I then asked Susan and John to tell me which of them was more frugal. I told Susan I understood the pressure she must feel to "look the part" of a successful physician. In short, I tried to uncover the origin of their problem. Although this couple was motivated to receive help, this "discovery" phase demonstrated that I was listening and interested in helping them. We spent about 15 minutes discussing their feelings about money and how those feelings might be influencing their behavior. The next 30-45 minutes was spent gathering some initial financial data, then they left. About a week later, the associate who made the original referral told me he had spoken to Susan and John and that they said they really liked me. They appreciated the fact that I didn't judge them, he reported. Most interesting of all were their comments on how I talked about the psychology of money. I didn't think I had done such a great job on the topic, but the couple thought differently. Moreover, the colleague told me that Susan had been telling all her medical partners how much she liked her new planner.

That was when I realized two important points. First, I knew I had a client for life as long as I didn't do anything to jeopardize the relationship. Second, I became more aware of every individual's need to feel accepted and understood. Everyone is longing for an advisor who will take time to listen. This experience reminded me of the Aesop fable where the mouse takes the thorn out of the lion's foot and the lion becomes a friend for life. This couple is now on the road out of debt and has changed the way they view and handle money.

Frugal Bear Bill

Somewhat like Frugal Bear, another recent client of mine--Bill--was a partner in a business. He is a detail-oriented individual who had passed the Series 7 exam. He had also taken the five required courses for the CFP program but decided not to sit for the comprehensive exam as his life was taking a new direction. When the business was sold, he received several million dollars as his share. He came to me with clearly written goals, which included moving out of state and changing careers. He had outlined how much he expected to pay in education costs for himself, his wife, and their three children. He summarized how much salary he expected to earn and when. He even had it planned down to the expected outlay for the kids' summer camps, new cars, and weddings.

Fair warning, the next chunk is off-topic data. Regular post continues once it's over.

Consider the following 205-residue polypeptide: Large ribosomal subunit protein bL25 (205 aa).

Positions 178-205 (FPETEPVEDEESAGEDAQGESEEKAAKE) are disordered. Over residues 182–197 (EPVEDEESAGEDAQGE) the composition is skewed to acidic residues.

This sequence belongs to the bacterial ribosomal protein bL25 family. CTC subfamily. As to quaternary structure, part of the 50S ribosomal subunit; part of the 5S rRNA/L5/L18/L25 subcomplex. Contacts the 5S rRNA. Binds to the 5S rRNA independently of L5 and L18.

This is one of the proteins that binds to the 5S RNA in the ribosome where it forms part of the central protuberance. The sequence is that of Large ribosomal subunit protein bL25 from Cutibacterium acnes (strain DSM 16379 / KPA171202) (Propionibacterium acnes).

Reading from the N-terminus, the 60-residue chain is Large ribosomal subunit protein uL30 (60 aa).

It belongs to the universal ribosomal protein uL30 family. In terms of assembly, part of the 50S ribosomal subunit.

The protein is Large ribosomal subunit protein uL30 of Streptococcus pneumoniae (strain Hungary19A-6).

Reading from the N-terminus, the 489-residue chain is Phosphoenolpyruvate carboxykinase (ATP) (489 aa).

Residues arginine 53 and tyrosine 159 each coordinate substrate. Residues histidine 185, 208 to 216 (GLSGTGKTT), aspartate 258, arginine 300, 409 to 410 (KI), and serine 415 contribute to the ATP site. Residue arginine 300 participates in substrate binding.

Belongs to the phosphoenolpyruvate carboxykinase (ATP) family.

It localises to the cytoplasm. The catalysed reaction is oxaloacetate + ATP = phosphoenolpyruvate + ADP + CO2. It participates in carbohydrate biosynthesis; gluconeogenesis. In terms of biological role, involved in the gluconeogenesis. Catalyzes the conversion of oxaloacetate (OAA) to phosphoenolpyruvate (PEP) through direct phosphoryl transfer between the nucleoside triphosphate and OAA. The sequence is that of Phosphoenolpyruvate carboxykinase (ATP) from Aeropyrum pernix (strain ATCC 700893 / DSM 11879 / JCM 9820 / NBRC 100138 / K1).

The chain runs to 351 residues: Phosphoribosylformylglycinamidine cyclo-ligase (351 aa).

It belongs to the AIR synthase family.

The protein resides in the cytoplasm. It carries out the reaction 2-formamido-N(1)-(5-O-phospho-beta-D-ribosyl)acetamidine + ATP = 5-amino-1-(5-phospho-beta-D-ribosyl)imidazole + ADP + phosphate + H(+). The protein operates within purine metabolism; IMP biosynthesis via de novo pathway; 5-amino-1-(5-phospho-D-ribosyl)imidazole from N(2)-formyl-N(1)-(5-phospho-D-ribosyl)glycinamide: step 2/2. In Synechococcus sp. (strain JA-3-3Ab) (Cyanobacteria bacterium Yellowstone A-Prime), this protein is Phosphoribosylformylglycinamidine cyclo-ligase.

Everything was neatly spelled out and I was charged with the responsibility of figuring out if his plans were possible. His wife was understandably a little nervous about Bill's proposed career change. During the process, I had called him numerous times to make absolutely sure I understood each of his goals. I knew, being the detail-oriented person he was, he would only be comfortable with the results if he were sure each "t" was crossed and every "i" was dotted. Needless to say, when it came time to present their plan, I knew their situation extremely well. After the presentation, he paid me the highest compliment any advisor could expect to receive. He began by saying how he liked the fact that I had asked questions no other planner had asked to make sure I understood all his plans. He then agreed to give us all his business. This happened in part because I demonstrated an ability to pay attention to the details.